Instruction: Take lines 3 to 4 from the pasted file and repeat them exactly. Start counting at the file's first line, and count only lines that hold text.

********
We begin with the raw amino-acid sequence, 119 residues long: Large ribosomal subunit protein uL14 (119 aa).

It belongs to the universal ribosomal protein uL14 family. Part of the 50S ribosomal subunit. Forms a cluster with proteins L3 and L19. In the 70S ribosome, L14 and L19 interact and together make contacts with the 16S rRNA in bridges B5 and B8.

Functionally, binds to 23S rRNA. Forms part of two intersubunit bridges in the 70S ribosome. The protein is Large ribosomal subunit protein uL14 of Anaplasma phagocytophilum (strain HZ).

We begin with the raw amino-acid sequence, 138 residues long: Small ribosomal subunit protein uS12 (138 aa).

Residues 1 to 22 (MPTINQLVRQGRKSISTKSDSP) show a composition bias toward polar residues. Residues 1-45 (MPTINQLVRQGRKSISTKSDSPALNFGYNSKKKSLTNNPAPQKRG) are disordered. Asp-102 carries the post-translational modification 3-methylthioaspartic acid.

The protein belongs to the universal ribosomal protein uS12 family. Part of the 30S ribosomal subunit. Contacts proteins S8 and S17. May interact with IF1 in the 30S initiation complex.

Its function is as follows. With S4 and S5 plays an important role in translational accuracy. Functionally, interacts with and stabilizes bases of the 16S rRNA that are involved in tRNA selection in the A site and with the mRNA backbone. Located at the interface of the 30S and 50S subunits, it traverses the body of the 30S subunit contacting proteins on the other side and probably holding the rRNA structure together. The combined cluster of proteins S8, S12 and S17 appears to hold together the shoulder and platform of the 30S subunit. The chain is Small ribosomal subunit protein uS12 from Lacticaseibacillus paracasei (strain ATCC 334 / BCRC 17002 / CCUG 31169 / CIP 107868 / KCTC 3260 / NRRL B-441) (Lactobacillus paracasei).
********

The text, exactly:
Functionally, binds to 23S rRNA. Forms part of two intersubunit bridges in the 70S ribosome. The protein is Large ribosomal subunit protein uL14 of Anaplasma phagocytophilum (strain HZ).

We begin with the raw amino-acid sequence, 138 residues long: Small ribosomal subunit protein uS12 (138 aa).